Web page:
But despite the role of technology in its creation, and Stevens’ determination to de-center himself in the writing process, there remains something deeply personal about The Ascension. It reveals a side of Stevens that he’s never really shown on a record before—and it’s kind of a mean one. If Carrie and Lowell is a document of tragic things that happened to Stevens, The Ascension finds the artist in warrior mode, throwing out what he calls, “almost cliches—just real simple direct statements” in an effort to take the world to task for its social and environmental devastation, and to face the future head on and admit that everything might be fucked up beyond all recognition—an idea Stevens found just as liberating as his choice to compose using artificial sounds.

“It’s a pretty heavy, angry record, but I wasn’t feeling that way when I was making it,” he says. “I think I was able to kind of say some of these things because I was in the right mind to say it, to work with it. I could not say that for Carrie and Lowell because that was just a horrible experience, and I would never want to do that again. But this record, I felt weirdly empowered to be angry and to be hopeless, a little crass, sardonic. It felt empowering to just talk shit out in a way.”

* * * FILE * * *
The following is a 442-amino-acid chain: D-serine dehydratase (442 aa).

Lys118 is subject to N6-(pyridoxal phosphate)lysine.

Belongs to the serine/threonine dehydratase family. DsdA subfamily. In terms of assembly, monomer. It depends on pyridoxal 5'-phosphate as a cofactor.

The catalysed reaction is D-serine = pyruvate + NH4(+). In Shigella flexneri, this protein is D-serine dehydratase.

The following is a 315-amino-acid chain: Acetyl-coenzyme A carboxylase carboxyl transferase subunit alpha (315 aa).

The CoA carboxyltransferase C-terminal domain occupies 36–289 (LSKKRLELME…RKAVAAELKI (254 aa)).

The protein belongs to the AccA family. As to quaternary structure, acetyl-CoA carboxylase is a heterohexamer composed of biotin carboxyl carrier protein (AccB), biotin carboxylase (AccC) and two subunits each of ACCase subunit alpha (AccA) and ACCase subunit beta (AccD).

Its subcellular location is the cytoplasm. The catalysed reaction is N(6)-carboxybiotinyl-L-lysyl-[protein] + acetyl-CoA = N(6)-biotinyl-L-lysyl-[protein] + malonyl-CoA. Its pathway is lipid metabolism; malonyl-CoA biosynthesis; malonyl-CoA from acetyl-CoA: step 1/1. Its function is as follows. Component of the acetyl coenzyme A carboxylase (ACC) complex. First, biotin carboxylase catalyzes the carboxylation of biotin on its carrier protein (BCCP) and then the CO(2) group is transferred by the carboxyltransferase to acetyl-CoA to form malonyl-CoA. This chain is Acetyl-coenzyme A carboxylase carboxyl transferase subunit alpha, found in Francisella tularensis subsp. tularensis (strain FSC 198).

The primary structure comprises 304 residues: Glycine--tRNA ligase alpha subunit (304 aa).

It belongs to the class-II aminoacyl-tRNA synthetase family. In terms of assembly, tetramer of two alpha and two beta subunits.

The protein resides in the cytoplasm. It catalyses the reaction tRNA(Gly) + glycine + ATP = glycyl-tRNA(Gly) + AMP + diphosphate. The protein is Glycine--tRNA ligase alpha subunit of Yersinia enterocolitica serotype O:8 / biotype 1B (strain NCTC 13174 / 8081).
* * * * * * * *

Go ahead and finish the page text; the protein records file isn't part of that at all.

Stevens’ desire to talk shit also influenced the decision to work on the record almost entirely by himself, not recruiting additional musicians until the songs were essentially completed. It felt important to have “full authorship,” Stevens says. “For better or for worse, even if that was at a fault, I wanted to just own it all. Own all the remarks and the statements that I’m making. I’m not mincing words on this.”

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He’s certainly not. Listening to The Ascension as a whole, what sticks in the brain are lyrical snippets—sometimes plaintive questions (“Is it all for nothing/ Is it all part of a plan?”), sometimes cruel declaratives (“What you call the human race/ Go on wipe that look off your face”)—that have little in common with the winding poetic narratives of what he calls the “strummy folk songs” of his past records. It is, “a lot of preaching, a lot of showing not telling,” says Stevens. “I kind of wanted to take on these personas where I was just saying things more colloquially and more directly, using a lot of turns of phrases that are more common: ‘Show me what you got,’ or ‘Show me what you’re made of,’ or ‘Tell me what to do,’ or ‘Don’t tell me what to do.’ I was feeling the urgency of these colloquialisms in my mind, and in the wake of the degradation of society over the past few years.”